Ever lied to your doctor? Exaggerate the amount of sunscreen you use and downplay the junk food and units of alcohol consumed? Don’t feel too upset, we’re all at it. A 2015 survey in the USA conducted by digital health platform Zocdoc found that around a quarter of patients don’t tell the whole truth to their doctor. Embarrassment or fear of being judged were the top reasons for not telling doctors the whole story.


Fear of judgment affects every one of us. No matter how experienced or successful people become, nobody wants to show perceived weaknesses or shortcomings in our lifestyle, actions or desires. So, we end up lying or avoiding engaging with people all together on matters fundamental to our wellbeing. We even do this to the people whose job it is to support us.

When it comes to getting financial support the challenges just keep mounting. The Financial Advice Market Review (FAMR), found that people commonly also avoid getting financial advice because of a lack of trust, or the feeling that it’s ‘not for them’. The FAMR also highlighted concerns about declining adviser numbers and a move in the market towards advisers only targeting high net worth savers. The same report showed that at least a quarter of people who need advice, aren’t getting it.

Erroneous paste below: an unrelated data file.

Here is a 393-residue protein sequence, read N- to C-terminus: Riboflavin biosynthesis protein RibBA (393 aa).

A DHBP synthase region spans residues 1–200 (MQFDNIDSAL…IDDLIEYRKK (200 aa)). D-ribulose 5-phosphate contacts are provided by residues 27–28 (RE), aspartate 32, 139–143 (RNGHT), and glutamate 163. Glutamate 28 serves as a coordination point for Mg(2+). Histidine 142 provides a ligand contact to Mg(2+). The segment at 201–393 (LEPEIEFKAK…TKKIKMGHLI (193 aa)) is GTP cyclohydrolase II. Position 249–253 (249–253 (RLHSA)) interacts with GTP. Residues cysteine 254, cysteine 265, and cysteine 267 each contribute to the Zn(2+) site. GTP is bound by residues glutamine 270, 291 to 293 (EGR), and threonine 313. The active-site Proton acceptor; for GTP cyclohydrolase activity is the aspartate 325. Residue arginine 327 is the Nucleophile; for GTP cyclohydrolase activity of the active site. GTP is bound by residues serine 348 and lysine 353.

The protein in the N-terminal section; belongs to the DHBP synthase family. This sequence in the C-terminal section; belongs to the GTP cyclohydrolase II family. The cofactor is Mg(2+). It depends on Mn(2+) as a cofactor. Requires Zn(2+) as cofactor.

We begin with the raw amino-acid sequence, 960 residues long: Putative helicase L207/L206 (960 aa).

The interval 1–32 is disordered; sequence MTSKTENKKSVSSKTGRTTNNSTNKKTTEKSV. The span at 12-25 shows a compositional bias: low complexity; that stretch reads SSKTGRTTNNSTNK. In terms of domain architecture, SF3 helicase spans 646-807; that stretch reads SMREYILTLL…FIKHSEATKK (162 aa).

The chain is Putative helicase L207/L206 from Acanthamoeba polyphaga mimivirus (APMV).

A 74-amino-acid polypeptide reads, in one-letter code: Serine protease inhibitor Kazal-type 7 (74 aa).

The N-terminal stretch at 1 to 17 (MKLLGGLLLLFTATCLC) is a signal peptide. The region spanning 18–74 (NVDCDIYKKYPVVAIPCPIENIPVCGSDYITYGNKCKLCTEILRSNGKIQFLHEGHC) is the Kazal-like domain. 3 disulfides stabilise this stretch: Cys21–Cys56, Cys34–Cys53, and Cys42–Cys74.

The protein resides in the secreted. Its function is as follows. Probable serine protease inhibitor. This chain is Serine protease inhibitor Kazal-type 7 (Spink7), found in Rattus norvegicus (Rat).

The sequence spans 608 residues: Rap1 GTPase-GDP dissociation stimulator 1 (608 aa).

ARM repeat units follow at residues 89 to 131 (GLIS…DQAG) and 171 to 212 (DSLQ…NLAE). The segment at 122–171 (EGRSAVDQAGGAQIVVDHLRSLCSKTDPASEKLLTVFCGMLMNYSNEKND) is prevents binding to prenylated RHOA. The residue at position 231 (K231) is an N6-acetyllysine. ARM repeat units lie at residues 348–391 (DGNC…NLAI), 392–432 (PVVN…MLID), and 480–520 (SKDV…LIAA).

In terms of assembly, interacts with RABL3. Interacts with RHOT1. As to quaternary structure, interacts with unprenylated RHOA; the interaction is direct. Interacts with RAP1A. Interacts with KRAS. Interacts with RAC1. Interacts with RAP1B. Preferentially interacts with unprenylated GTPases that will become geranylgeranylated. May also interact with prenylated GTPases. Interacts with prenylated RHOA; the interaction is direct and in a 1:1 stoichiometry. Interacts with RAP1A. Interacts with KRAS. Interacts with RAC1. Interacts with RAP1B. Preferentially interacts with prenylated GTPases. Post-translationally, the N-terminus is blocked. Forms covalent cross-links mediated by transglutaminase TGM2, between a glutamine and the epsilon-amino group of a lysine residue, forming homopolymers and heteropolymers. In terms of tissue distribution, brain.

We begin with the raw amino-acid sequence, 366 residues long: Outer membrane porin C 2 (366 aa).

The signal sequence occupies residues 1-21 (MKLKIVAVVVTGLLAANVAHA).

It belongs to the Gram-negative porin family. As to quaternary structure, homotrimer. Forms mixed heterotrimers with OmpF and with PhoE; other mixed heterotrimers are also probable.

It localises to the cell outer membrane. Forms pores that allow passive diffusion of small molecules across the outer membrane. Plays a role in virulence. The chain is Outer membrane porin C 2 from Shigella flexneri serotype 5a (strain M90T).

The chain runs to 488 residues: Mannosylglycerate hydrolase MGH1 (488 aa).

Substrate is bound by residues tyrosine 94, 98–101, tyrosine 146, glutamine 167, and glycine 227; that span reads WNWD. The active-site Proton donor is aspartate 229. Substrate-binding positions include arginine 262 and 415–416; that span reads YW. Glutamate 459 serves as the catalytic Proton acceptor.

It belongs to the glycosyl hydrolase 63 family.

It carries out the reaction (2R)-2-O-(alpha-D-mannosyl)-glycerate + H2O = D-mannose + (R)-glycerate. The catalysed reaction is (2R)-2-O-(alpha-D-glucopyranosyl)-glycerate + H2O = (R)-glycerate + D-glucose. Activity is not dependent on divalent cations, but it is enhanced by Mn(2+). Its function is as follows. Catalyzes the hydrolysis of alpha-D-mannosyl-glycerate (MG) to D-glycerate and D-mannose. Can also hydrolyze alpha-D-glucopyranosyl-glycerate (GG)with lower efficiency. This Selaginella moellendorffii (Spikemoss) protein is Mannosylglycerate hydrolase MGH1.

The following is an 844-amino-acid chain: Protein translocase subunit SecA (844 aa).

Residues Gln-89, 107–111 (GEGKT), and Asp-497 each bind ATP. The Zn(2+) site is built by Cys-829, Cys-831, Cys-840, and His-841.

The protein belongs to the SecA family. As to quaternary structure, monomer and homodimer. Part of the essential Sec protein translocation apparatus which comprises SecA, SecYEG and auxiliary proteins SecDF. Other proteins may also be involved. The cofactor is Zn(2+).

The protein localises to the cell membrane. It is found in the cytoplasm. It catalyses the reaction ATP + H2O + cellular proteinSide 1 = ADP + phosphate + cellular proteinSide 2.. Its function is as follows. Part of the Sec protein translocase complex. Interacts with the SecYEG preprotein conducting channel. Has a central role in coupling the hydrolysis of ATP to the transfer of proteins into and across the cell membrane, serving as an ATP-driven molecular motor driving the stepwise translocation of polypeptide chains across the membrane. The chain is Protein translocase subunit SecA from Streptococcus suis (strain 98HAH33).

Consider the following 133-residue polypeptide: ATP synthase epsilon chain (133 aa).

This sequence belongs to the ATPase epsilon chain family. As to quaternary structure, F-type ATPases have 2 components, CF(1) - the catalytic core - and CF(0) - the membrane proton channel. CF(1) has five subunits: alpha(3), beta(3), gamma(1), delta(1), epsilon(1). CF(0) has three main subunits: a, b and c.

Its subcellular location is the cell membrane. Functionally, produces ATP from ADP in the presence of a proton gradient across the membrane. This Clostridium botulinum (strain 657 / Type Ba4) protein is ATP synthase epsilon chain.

The maths is simple. 25,000 financial advisers and 12.8m people who need financial advice; there simply isn’t enough capacity to support good financial wellbeing. This isn’t a point lost on the FCA and a wellpublicised campaign focusing on affordability, accessibility and engagement is driving much of their focus. Affordability remains a persistent hurdle.

An insightful report published in 2015 by the Citizen’s Advice Bureau on the advice gap, points out that 49% of households have net financial wealth of less than £5,000 (46% to June 2014).

With an initial financial review averaging £500, it’s not surprising that few households would be willing to spend 10% of their savings on adviser charges.

So, could robo-advice be the answer?

Working in administration means you’re at the front line of most member questions. And, what it highlights, is that the majority of members want to be told what to do.

Guidance has its place, but advice is what members really want.

A quick and easy way for them to be told what the most suitable options for them are, and how to access them. Roboadvice could offer access to a mass-market advisory service that liberates savers from the


By Daniel Taylor – Trafalgar House